UPDATE: Some of my better-read compatriots have pointed me towards Greg Sterling’s article from April about how Google is using the layout below to appease anti-competition complaints in Europe.  So take my theories below as pure entertainment, as it should be.

Nick Rink of Smart Local , a UK Local SEO firm, posted a screenshot of this new Google Local SERP this morning on Google+:

new Google local search results


I can’t find another example of this, or a full SERP screenshot, but I think there is one of two things going on here: 1) Google is doing this to address anti-competition complaints in Europe and/or – ACTUALLY THAT’S PRETTY MUCH WHAT IT IS – THE REST OF THIS IS JUST FOR FUN: 2) this kind of layout could be suggestive of Google’s desire to deemphasize local directories in the SERPs while still providing access to those users who want them.  This is pure speculation, but over the past year, I have noticed that more and more truly local sites are showing up in the organic results for local queries.

This may be symptomatic of Google wanting to favor these sites over the national directories like Yelp and Yell, or it may simply be the fact that more local businesses are doing SEO.  I have always felt that a well-SEO’d local business site should always be able to outrank most directories for any query in the non-local section of the SERP.

Perhaps this is Google signaling that your local directory better not be a generic set of business listings which adds little value to the SERP.  If this, or some version like this, becomes the default SERP display, the implication is that you better have a brand that is going to make people click (and your brand name better be pretty short).

Some further reading on the matter:

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13 Response Comments

  • Phil  September 9, 2013 at 9:19 am

    It’s interesting to see the composition of the SERP. Am I looking for Tax accountants or a CPA firm, or accounting temps. Is my user experience really that good with results like this? Without the meta description these results in my opinion are useless.

  • Andrew Shotland  September 9, 2013 at 10:14 am


    This result looks mostly no different from the current SERP layout for a local pack. A full screenshot would likely show the meta info for the non-local results.

    • Andrew Shotland  September 9, 2013 at 1:45 pm

      Nyago’s way ahead of me as usual…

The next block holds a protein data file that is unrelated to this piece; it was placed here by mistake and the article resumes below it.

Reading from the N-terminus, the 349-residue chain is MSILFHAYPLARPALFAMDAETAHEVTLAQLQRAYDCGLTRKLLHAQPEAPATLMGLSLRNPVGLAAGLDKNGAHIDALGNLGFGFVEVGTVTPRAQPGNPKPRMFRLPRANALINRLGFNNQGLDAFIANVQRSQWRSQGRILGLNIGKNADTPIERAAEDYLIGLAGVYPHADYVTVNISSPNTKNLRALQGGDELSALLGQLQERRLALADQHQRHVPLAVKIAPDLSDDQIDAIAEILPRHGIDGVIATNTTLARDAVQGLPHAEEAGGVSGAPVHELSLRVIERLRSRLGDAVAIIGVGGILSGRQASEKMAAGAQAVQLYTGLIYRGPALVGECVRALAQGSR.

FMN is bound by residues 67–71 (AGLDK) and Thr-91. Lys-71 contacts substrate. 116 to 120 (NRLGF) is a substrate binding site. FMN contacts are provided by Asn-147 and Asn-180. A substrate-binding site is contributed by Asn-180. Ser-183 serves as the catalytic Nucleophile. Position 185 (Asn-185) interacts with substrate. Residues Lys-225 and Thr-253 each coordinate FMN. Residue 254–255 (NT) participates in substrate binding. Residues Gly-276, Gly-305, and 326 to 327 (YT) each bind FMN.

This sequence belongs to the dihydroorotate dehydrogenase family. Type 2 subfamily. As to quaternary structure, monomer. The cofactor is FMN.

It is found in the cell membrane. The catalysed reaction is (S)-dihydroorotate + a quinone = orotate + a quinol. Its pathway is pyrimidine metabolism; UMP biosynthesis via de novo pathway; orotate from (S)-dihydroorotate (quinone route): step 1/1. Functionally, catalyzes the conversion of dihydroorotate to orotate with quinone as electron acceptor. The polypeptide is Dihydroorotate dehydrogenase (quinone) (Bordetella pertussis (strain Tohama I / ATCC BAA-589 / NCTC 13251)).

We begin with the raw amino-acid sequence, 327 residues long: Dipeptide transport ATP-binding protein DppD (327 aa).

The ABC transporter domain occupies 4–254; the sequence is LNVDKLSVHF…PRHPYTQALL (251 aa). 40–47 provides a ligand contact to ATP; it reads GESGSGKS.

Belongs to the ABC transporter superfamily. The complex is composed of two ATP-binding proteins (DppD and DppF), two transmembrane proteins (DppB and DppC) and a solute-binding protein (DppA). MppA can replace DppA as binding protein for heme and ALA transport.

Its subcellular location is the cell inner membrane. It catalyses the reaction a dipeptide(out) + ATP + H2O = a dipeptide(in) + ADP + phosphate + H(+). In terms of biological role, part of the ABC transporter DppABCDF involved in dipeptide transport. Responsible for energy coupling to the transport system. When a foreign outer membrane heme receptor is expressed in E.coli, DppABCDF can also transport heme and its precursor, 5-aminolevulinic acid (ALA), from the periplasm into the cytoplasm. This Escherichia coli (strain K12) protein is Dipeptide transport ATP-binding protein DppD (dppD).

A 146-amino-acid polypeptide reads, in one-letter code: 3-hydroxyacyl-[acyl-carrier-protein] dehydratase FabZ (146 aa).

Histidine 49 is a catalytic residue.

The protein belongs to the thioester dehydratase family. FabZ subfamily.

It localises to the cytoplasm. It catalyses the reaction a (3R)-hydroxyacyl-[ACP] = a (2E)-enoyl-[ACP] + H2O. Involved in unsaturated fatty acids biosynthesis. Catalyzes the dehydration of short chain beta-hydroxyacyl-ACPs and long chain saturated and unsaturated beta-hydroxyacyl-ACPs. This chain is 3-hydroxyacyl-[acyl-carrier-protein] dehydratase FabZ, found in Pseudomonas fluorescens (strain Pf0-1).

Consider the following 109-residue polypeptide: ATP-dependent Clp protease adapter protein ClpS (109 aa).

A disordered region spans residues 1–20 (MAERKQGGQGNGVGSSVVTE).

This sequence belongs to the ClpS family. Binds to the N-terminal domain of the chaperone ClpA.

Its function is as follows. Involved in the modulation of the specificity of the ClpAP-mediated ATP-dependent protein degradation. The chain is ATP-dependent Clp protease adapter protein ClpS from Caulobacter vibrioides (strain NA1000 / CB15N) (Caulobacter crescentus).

• Max Minzer  September 9, 2013 at 1:43 pm

    I.e. If you can’t find it on Google – Yell!

  • Gareth Brown  September 10, 2013 at 2:07 pm

    I’ve seen this a couple times today and now nothing! It looks like they’re testing it. I got the same results as the image above Yell, Yelp and 118.com.

    I can understand why these directories could be the chosen few.

    Yell and 118 are both well known brands in the UK, mainly off-line. And Yelp is up and coming.

    As you can see from my post below Yelp are currently killing it in the SERPs.


    118.com gets a faction of traffic that Yelp and Yell receive, but they’re still one of the UK’s top 10.

  • Dharam Chaudhari  September 16, 2013 at 2:25 pm

    Guys, What do you think about impact of this changes in SERP and Click rate Ratio ?
    any ideas or suggestion ?

  • Andrew Shotland  September 16, 2013 at 2:50 pm

    Make sure you show up in the SERPs of the directories that are displayed and you get a double dip…

  • Dharam Chaudhari  September 17, 2013 at 7:49 am

    Thanks Andrew, that make sense !

  • G Cole  October 7, 2013 at 3:28 am

    Interesting what you said about local directories having to step up in quality in order to maintain prominent visibility. I have launched a number of local business websites for clients and have had the idea to create an online directory comprising primarily of these clients’ website lisitngs – as I have real authentic business insight into each company, the directory should be nothing like the generic offerings and I’m hoping with regular blog posts, and well optimized, hyper localised categories I could really reap benefits for my clients. Any thoughts?

    • Andrew Shotland  October 7, 2013 at 7:53 am

      It’s certainly possible G, but it’s a brutal competitive landscape.